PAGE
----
Friedman objected on the grounds that political decisions are in fact subject to analysis and constraints. He pointed out that Merkel was not acting on whims but on the basis of very real circumstances. Jawad quoted at length from George, but let me pull a few poignant paragraphs that we can all relate to:

The investors’ problem is that they mistake the period between 1991 and 2008 as the norm and keep waiting for it to return. I saw it as a freakish period that could survive only until the next major financial crisis – and there always is one. While the unusual period was under way, political and trade issues subsided under the balm of prosperity. During that time, the internal cycles and shifts of the European financial system operated with minimal external turbulence, and for those schooled in profiting from these financial eddies, it was a good time to trade.

Once the 2008 crisis hit external factors that were always there but quiescent became more overt. The internal workings of the financial system became dependent on external forces. We were in the world of political economy, and the political became like a tidal wave, making the trading cycles and opportunities that traders depended on since 1991 irrelevant. And so, having lost money in 2008, they could never find their footing again. They now lived in a world where Merkel was more important than a sharp trader. Actually, Merkel was not more important than the trader. They were both trapped within constraints about which they could do nothing. But if those constraints were understood, Merkel’s behavior could be predicted.

The real problem for the hedge funds was not that they didn’t understand what they were doing, but the manner in which they had traded in the past simply no longer worked. Even understanding and predicting what political leaders will do is of no value if you insist on a trading model built for a world that no longer exists. What is called high velocity trading, constantly trading on the infinitesimal movements of a calm but predictable environment, doesn’t work during a political tidal wave. And investors of the last generation do not know how to trade in a tidal wave. When we recall the two world wars and the Cold War, we see that this was the norm for the century and that fortunes were made. But the latest generation of investors wants to control risk rather than take advantage of new realities.

We have re-entered an era in which political factors will dominate economic decisions. This has been the norm for a very long time, and traders who wait for the old era to return will be disappointed. Politics can be predicted if you understand the constraints under which a politician such as Merkel acts and don’t believe that it is simply random decisions. But to do that, you have to return to Adam Smith and recall the title of his greatest work, The Wealth of Nations. Note That Smith was writing about nations, about politics and economics – about political economy.

It is getting close to time to hit the send button, and I must confess that this letter became overly long. Simply looking around at what was on my radar screen took me close to 15 pages, and I wasn’t even halfway through! Discretion being the better part of valor, and wishing to take pity on my ever-faithful readers, I simply cut the last half. Perhaps it will show up in some later missive.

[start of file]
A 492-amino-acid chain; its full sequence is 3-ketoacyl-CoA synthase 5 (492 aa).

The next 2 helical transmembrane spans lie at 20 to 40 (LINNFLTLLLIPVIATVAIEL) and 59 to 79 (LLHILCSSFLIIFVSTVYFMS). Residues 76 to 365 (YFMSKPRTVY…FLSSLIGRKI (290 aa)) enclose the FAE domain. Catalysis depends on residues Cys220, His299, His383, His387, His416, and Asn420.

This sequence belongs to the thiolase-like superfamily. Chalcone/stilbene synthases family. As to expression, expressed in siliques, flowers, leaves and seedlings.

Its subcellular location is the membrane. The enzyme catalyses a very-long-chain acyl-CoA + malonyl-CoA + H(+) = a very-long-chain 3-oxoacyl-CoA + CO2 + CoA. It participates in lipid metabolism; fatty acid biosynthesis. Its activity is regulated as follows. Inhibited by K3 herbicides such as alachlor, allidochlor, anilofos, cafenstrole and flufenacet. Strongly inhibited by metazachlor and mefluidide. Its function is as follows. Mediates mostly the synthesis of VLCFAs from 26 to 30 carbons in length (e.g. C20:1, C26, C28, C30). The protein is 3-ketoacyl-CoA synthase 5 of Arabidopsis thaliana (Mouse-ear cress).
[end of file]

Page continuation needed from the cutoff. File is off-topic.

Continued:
But maybe this will give you a little understanding of the angst I go through each week, trying to decide what to write about. In 2006 I was beginning to reach for topics. Today there is literally no end of them.

In deleting half the letter, I left considerable notes on Japan and Europe on the cutting-room floor, as well as concerns about the current brouhaha over secular stagnation. Don’t even get me started on Fed policy and the cult that has developed around central bankers. I would probably start ranting about how monetary policy is about the fourth most important thing but has become an excuse for politicians to do nothing about the more important things that are at least obstensibly under their control.
So what’s on your radar screen?

The Rational Bear

I mentioned last week that my friend Tony Sagami is now publicly working for Mauldin Economics, and we can finally tell you that he has been the brains behind Yield Shark, which is our take on how to find yield in a low-interest-rate environment. Tony ranges all over the world finding those little anomalies which when put together can make a portfolio that generates reasonable yields in a tough investing environment. And every now and then he’s been able to capture some capital gains, which help the overall returns.

You will soon get an important email from Ed D’Agostino, the publisher of Mauldin Economics, telling you about the newest addition to our growing family of letters. Tony and I have been talking about this for some time, and we’ve decided to take advantage of his natural talent and launch a newsletter that will be called The Rational Bear. My good friend David Tice, who ran the successful Prudent Bear fund here in Dallas for so many years (and who lives in the same building I do) has spent a great deal of time with Tony, getting to know how he sees the world, and we agree that Tony has the right philosophy. And with the markets looking a little topping, the timing is not bad.